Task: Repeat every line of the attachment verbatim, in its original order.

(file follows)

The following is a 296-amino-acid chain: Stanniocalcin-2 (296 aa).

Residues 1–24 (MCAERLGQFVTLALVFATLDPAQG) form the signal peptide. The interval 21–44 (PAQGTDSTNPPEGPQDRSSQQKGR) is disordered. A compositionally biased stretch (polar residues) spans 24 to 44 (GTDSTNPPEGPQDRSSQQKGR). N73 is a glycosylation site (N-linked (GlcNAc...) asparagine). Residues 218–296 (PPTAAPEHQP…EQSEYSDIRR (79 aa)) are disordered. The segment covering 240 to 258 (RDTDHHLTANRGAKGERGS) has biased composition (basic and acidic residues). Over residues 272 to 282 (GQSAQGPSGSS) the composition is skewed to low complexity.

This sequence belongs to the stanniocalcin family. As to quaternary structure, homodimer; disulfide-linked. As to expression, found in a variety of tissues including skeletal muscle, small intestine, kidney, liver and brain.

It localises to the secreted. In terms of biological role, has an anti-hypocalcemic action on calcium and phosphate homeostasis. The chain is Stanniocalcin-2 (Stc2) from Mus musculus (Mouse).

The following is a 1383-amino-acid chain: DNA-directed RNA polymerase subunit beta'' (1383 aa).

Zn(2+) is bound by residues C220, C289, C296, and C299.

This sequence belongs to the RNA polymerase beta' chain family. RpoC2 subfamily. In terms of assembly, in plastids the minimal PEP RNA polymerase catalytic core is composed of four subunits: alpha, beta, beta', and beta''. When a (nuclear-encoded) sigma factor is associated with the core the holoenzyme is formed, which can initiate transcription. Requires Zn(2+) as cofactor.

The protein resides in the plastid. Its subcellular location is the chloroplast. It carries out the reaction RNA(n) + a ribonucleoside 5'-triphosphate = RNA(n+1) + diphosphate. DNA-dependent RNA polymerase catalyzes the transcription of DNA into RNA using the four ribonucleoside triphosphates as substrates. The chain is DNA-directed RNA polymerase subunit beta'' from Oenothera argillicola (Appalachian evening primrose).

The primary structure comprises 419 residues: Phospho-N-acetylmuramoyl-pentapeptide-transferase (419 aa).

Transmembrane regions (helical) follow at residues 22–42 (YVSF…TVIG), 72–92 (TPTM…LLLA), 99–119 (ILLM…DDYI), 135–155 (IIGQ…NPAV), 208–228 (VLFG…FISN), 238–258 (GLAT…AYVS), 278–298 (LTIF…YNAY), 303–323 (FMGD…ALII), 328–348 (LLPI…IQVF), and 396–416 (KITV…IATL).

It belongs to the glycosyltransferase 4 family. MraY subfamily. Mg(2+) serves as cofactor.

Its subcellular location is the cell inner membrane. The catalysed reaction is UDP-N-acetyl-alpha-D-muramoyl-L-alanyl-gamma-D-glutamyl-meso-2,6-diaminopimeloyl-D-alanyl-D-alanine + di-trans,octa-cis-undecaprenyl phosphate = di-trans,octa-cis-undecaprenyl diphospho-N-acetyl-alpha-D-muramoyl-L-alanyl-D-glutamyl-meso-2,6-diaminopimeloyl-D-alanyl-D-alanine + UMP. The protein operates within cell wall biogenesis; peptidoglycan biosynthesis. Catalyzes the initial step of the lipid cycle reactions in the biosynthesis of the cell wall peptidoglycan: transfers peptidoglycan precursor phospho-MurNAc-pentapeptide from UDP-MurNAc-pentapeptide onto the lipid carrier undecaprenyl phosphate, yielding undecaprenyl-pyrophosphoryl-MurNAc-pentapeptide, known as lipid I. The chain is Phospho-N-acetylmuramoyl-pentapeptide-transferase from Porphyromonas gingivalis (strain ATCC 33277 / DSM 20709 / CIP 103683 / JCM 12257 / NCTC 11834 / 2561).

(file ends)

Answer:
The following is a 296-amino-acid chain: Stanniocalcin-2 (296 aa).

Residues 1–24 (MCAERLGQFVTLALVFATLDPAQG) form the signal peptide. The interval 21–44 (PAQGTDSTNPPEGPQDRSSQQKGR) is disordered. A compositionally biased stretch (polar residues) spans 24 to 44 (GTDSTNPPEGPQDRSSQQKGR). N73 is a glycosylation site (N-linked (GlcNAc...) asparagine). Residues 218–296 (PPTAAPEHQP…EQSEYSDIRR (79 aa)) are disordered. The segment covering 240 to 258 (RDTDHHLTANRGAKGERGS) has biased composition (basic and acidic residues). Over residues 272 to 282 (GQSAQGPSGSS) the composition is skewed to low complexity.

This sequence belongs to the stanniocalcin family. As to quaternary structure, homodimer; disulfide-linked. As to expression, found in a variety of tissues including skeletal muscle, small intestine, kidney, liver and brain.

It localises to the secreted. In terms of biological role, has an anti-hypocalcemic action on calcium and phosphate homeostasis. The chain is Stanniocalcin-2 (Stc2) from Mus musculus (Mouse).

The following is a 1383-amino-acid chain: DNA-directed RNA polymerase subunit beta'' (1383 aa).

Zn(2+) is bound by residues C220, C289, C296, and C299.

This sequence belongs to the RNA polymerase beta' chain family. RpoC2 subfamily. In terms of assembly, in plastids the minimal PEP RNA polymerase catalytic core is composed of four subunits: alpha, beta, beta', and beta''. When a (nuclear-encoded) sigma factor is associated with the core the holoenzyme is formed, which can initiate transcription. Requires Zn(2+) as cofactor.

The protein resides in the plastid. Its subcellular location is the chloroplast. It carries out the reaction RNA(n) + a ribonucleoside 5'-triphosphate = RNA(n+1) + diphosphate. DNA-dependent RNA polymerase catalyzes the transcription of DNA into RNA using the four ribonucleoside triphosphates as substrates. The chain is DNA-directed RNA polymerase subunit beta'' from Oenothera argillicola (Appalachian evening primrose).

The primary structure comprises 419 residues: Phospho-N-acetylmuramoyl-pentapeptide-transferase (419 aa).

Transmembrane regions (helical) follow at residues 22–42 (YVSF…TVIG), 72–92 (TPTM…LLLA), 99–119 (ILLM…DDYI), 135–155 (IIGQ…NPAV), 208–228 (VLFG…FISN), 238–258 (GLAT…AYVS), 278–298 (LTIF…YNAY), 303–323 (FMGD…ALII), 328–348 (LLPI…IQVF), and 396–416 (KITV…IATL).

It belongs to the glycosyltransferase 4 family. MraY subfamily. Mg(2+) serves as cofactor.

Its subcellular location is the cell inner membrane. The catalysed reaction is UDP-N-acetyl-alpha-D-muramoyl-L-alanyl-gamma-D-glutamyl-meso-2,6-diaminopimeloyl-D-alanyl-D-alanine + di-trans,octa-cis-undecaprenyl phosphate = di-trans,octa-cis-undecaprenyl diphospho-N-acetyl-alpha-D-muramoyl-L-alanyl-D-glutamyl-meso-2,6-diaminopimeloyl-D-alanyl-D-alanine + UMP. The protein operates within cell wall biogenesis; peptidoglycan biosynthesis. Catalyzes the initial step of the lipid cycle reactions in the biosynthesis of the cell wall peptidoglycan: transfers peptidoglycan precursor phospho-MurNAc-pentapeptide from UDP-MurNAc-pentapeptide onto the lipid carrier undecaprenyl phosphate, yielding undecaprenyl-pyrophosphoryl-MurNAc-pentapeptide, known as lipid I. The chain is Phospho-N-acetylmuramoyl-pentapeptide-transferase from Porphyromonas gingivalis (strain ATCC 33277 / DSM 20709 / CIP 103683 / JCM 12257 / NCTC 11834 / 2561).